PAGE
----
The adult version of the Bonfils has a 1.2-mm working channel within the shaft, which may be used to perform awake intubation by the “spray as you go” (local anesthetic) technique. In the newer models, this internal working channel has been eliminated to make the scope easier to clean. The Bonfils was designed to be lightweight, durable, and portable. It comes in 2 other sizes with a 2-mm or 3.5-mm OD for use in children.
Preparation of the Device
The endotracheal tube (ETT) is loaded onto the scope body after silicon spray lubrication has been applied, and is locked at the proximal end by a detachable ETT holder. The distal beveled tip of the ETT should be aligned with the distal end of the Bonfils fiberscope. Continuous oxygen insufflation or suctioning within the loaded ETT, but outside the Bonfils shaft, is possible via the tube adapter. Oxygen insufflation serves to minimize fogging of the Bonfils' distal lens, and to disperse oral secretion away from the lens tip. Antifog solution applied to the lens improves visibility. It is important to ensure that the attached camera and video monitor system are focused and orientated correctly, because the attachment may be rotated.
For awake tracheal intubation, antisialagogue drugs and sedatives may be administered to the patient. The patient is positioned supine with the head in neutral position. For better ergonomics, the operating table is adjusted to the lowest position, or a standing stool may be used for the operator.
The manufacturer recommends the retromolar oral insertion technique, whereby a small mouth opening is sufficient and the patient's head does not need to be hyperextended. The left hand first performs a chin-lift by grasping the mandible and the tongue to expose the laryngeal inlet.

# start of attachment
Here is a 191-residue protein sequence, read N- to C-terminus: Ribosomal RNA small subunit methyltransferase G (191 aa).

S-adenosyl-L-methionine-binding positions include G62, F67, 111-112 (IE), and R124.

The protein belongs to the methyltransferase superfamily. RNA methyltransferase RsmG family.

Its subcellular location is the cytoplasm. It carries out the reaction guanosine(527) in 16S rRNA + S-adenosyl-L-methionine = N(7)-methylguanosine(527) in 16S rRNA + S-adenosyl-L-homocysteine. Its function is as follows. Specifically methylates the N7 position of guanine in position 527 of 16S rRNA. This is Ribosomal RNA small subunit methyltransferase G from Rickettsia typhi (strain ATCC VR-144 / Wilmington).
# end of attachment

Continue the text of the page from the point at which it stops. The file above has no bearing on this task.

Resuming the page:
In the retromolar approach, the scope is inserted from the right side of the patient's mouth, alongside the molars, and advanced underneath the epiglottis. The distal end is rotated to view the epiglottis. The scope is then carefully guided through the glottic aperture, until tracheal rings can be identified. When the tip of the Bonfils is in satisfactory position, the ETT may be advanced (“railroaded”) into the trachea using gentle corkscrew motions after releasing it from the ETT holder.
Some authors caution against this technique of advancing the tip of the Bonfils through the glottic aperture, because the risk of tracheal injury may increase. However, inadvertent esophageal intubation or arytenoids injury may occur if the Bonfils tip is positioned outside the trachea at the laryngeal aperture before advancement of the ETT.11
Alternatively, the scope could be advanced midline until the epiglottis is reached. Maintaining a midline position is easier for the beginner to locate the glottis. Instead of a chin-lift or jaw thrust maneuver, direct laryngoscopy also increases the retropharyngeal space before the introduction of the Bonfils. When the tip of the ETT passes the vocal cords, the laryngoscope can be withdrawn and the ETT advanced into the trachea.12,13 Tips and troubleshooting techniques are summarized in Table 1.
Cleaning the Device
After each use, the Bonfils fiberscope is cleaned and sterilized. It should first be cleaned with a disinfectant (e.g., quaternary ammonium compounds) to remove visible soilage. The oxygen insufflation channel should be rinsed. The Bonfils is then immersed fully in the disinfectant, rinsed with water, and dried. As an alternative to the manual cleaning described, machine cleaning and disinfection are possible. Sterilization can then be performed using steam or chemicals, according to nationally applicable recommendations.
Evidence of Bonfils Use in the Literature
The use of the Bonfils has been described in normal airways, difficult airways, and for awake intubation. Overall successful intubation in “predicted normal airway” patients and “predicted difficult or difficult airway” patients was 96.4% (confidence interval 0.93–0.98, n = 247) and 95.6% (confidence interval 0.88–0.99, n = 69) in a quantitative review and meta-analysis.10 Clinical reports of the Bonfils are summarized in Table 2.
Use of the Bonfils in the Normal Airway